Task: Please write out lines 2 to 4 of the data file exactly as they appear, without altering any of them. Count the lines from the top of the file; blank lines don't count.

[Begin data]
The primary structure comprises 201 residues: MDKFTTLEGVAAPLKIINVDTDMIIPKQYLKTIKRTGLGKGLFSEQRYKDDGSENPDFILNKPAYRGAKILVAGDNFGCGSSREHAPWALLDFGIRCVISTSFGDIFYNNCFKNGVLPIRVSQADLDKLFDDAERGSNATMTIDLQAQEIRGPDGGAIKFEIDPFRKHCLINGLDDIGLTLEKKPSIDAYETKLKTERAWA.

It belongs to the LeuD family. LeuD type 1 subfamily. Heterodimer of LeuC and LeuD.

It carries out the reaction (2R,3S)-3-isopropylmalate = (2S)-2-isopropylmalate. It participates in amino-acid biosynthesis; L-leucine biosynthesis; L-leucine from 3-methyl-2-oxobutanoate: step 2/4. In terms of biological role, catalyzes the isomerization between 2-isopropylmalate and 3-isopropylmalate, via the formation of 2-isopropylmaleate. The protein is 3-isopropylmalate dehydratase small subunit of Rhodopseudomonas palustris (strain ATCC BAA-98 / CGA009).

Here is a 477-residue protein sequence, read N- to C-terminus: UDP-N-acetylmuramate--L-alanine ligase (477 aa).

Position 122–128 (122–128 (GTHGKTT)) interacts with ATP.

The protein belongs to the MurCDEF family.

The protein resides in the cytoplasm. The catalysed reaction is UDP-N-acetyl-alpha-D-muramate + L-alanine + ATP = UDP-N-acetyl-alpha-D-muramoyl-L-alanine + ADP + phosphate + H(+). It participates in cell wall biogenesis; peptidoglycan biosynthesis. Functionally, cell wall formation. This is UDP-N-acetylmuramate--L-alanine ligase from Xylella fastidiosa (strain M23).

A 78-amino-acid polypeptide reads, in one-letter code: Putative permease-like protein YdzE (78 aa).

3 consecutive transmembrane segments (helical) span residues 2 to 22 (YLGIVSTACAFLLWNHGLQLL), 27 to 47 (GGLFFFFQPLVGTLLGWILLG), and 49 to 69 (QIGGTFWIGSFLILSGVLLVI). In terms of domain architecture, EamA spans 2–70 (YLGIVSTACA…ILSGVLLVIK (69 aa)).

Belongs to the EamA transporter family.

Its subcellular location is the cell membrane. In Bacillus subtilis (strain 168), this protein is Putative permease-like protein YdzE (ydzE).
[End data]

It belongs to the LeuD family. LeuD type 1 subfamily. Heterodimer of LeuC and LeuD.

It carries out the reaction (2R,3S)-3-isopropylmalate = (2S)-2-isopropylmalate. It participates in amino-acid biosynthesis; L-leucine biosynthesis; L-leucine from 3-methyl-2-oxobutanoate: step 2/4. In terms of biological role, catalyzes the isomerization between 2-isopropylmalate and 3-isopropylmalate, via the formation of 2-isopropylmaleate. The protein is 3-isopropylmalate dehydratase small subunit of Rhodopseudomonas palustris (strain ATCC BAA-98 / CGA009).

Here is a 477-residue protein sequence, read N- to C-terminus: UDP-N-acetylmuramate--L-alanine ligase (477 aa).